Charlotte--Fran Butler hopes she's one click away from trading in a small cubicle at the Job Link Career Center for her own office.
She's been searching for work since she lost her job as a counselor for aids patients last September.
"You go from 15 years of working consecutively to unemployment," Butler said.
The East Charlotte resident also lost her home to foreclosure and had to file for bankruptcy.
Butler said her weekly unemployment checks are a huge help.
"I use it and I budget. I pick and I prioritize what needs to be taken care of."
Butlers and other Charlotte residents are outraged the government gave away $555-million dollars worth of improper insurance payments
in North Carolina.
"It's not fair that people sit on their butts and do nothing and get money for it," said Asheville resident Andrew McJunkin.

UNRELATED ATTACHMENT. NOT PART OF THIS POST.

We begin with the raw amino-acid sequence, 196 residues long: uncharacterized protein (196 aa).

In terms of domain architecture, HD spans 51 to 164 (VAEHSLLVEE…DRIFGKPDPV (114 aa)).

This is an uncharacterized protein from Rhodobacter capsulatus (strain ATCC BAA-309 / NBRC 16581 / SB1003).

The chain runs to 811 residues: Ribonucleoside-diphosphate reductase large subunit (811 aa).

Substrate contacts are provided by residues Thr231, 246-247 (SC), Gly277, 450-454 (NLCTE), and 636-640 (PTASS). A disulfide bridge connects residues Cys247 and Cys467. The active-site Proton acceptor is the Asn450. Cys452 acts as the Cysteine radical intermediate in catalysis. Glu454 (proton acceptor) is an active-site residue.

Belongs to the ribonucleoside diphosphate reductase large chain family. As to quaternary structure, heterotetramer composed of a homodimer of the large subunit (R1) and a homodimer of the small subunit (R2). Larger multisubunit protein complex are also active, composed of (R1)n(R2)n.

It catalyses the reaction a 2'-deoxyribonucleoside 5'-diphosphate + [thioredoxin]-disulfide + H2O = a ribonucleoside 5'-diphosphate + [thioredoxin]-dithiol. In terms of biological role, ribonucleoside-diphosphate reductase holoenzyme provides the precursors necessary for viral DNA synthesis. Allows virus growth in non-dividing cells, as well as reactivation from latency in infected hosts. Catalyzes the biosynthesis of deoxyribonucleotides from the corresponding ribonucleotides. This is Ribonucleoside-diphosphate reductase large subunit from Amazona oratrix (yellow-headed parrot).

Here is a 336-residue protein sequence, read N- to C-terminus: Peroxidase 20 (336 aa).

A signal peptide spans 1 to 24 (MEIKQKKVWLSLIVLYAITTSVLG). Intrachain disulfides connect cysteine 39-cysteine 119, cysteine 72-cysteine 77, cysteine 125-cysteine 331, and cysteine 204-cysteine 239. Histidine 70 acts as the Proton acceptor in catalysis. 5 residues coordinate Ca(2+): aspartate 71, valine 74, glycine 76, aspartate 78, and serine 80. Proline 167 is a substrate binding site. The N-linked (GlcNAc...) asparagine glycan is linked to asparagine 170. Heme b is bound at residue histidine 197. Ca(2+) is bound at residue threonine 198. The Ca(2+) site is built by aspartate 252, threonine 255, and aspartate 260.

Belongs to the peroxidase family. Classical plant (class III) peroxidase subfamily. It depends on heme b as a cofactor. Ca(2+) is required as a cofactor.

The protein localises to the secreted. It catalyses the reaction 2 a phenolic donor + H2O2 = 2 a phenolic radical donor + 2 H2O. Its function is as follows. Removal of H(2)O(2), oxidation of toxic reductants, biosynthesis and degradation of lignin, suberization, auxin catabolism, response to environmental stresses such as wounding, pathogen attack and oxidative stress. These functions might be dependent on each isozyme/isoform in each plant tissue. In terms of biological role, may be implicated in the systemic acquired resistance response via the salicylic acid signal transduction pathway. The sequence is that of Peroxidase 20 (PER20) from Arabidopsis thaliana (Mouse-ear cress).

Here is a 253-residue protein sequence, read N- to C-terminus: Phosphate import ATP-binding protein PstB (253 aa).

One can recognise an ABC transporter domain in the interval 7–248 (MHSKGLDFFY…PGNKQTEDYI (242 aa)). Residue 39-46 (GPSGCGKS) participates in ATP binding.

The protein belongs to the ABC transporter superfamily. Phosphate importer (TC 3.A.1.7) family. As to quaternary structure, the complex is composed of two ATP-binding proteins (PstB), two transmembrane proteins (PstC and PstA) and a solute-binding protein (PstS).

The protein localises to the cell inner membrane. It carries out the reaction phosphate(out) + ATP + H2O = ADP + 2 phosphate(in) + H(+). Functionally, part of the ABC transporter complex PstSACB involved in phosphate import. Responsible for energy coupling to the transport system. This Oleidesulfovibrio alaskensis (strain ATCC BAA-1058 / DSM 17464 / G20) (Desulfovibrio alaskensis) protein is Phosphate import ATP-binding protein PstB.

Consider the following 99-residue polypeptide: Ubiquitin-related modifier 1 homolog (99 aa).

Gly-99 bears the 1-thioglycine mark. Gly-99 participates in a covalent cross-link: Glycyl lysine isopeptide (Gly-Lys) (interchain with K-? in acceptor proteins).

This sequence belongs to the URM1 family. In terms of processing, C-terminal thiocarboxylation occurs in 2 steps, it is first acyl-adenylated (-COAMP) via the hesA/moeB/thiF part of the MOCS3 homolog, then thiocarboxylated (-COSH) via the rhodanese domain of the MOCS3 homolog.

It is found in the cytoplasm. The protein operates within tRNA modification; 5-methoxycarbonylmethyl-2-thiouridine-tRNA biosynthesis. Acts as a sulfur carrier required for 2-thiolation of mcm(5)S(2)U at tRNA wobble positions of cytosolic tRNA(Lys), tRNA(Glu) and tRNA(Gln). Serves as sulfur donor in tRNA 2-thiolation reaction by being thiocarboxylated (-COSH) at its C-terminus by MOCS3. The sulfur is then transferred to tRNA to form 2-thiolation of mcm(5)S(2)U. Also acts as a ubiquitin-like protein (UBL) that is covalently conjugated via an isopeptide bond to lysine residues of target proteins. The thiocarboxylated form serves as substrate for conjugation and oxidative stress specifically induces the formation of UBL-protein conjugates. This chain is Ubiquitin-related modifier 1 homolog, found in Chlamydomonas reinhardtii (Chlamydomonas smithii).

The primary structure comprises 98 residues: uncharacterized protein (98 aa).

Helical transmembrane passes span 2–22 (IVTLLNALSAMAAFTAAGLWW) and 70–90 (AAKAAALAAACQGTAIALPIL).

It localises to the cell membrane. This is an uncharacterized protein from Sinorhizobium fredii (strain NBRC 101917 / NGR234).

Federal officials say North Carolina is working to stop the problem that could cost taxpayers even more. When unemployment benefits run out,
officials say businesses get taxed more. And many of those businesses are expected to pass along the costs to you.
South Charlotte Resident Antwan Lipscomb said, "It's not a good thing at all seeing the economy is in the shape its in right now. It's not a good thing."
As Fran Butler hopes for a new opportunity, she says she's going to be even better at helping people people through
"Now I've actually lived it, experienced it and have plans to succeed...so I'll be able to give that back," Butler said.
Violators who receive improper unemployment insurance payments could be forced to pay a 15% penalty.
Anti-Fraud officials could raise that penalty this summer.